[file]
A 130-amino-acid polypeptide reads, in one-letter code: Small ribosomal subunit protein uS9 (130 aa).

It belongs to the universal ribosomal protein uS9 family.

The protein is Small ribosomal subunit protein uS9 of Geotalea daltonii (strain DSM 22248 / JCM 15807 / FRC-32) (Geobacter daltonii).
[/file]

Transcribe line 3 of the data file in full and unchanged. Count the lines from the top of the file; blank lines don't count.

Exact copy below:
The protein is Small ribosomal subunit protein uS9 of Geotalea daltonii (strain DSM 22248 / JCM 15807 / FRC-32) (Geobacter daltonii).